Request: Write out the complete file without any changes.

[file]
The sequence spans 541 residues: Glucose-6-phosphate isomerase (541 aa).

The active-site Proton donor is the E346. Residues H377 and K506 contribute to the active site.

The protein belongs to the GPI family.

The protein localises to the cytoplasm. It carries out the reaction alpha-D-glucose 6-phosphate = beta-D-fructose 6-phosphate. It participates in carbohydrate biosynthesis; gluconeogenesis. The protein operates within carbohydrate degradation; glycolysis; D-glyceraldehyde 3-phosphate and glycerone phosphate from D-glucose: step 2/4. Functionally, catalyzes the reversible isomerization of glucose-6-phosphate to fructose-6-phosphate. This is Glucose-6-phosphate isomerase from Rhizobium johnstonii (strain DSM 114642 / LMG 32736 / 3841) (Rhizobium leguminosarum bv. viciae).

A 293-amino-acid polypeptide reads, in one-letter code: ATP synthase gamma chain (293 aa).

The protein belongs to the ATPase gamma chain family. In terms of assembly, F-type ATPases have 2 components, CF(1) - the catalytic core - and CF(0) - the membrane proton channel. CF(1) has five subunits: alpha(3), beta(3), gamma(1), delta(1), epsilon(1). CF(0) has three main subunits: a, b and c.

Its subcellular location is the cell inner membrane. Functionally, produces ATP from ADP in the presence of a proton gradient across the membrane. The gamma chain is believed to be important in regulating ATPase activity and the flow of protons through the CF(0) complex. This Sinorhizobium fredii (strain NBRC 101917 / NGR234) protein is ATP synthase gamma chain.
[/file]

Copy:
The sequence spans 541 residues: Glucose-6-phosphate isomerase (541 aa).

The active-site Proton donor is the E346. Residues H377 and K506 contribute to the active site.

The protein belongs to the GPI family.

The protein localises to the cytoplasm. It carries out the reaction alpha-D-glucose 6-phosphate = beta-D-fructose 6-phosphate. It participates in carbohydrate biosynthesis; gluconeogenesis. The protein operates within carbohydrate degradation; glycolysis; D-glyceraldehyde 3-phosphate and glycerone phosphate from D-glucose: step 2/4. Functionally, catalyzes the reversible isomerization of glucose-6-phosphate to fructose-6-phosphate. This is Glucose-6-phosphate isomerase from Rhizobium johnstonii (strain DSM 114642 / LMG 32736 / 3841) (Rhizobium leguminosarum bv. viciae).

A 293-amino-acid polypeptide reads, in one-letter code: ATP synthase gamma chain (293 aa).

The protein belongs to the ATPase gamma chain family. In terms of assembly, F-type ATPases have 2 components, CF(1) - the catalytic core - and CF(0) - the membrane proton channel. CF(1) has five subunits: alpha(3), beta(3), gamma(1), delta(1), epsilon(1). CF(0) has three main subunits: a, b and c.

Its subcellular location is the cell inner membrane. Functionally, produces ATP from ADP in the presence of a proton gradient across the membrane. The gamma chain is believed to be important in regulating ATPase activity and the flow of protons through the CF(0) complex. This Sinorhizobium fredii (strain NBRC 101917 / NGR234) protein is ATP synthase gamma chain.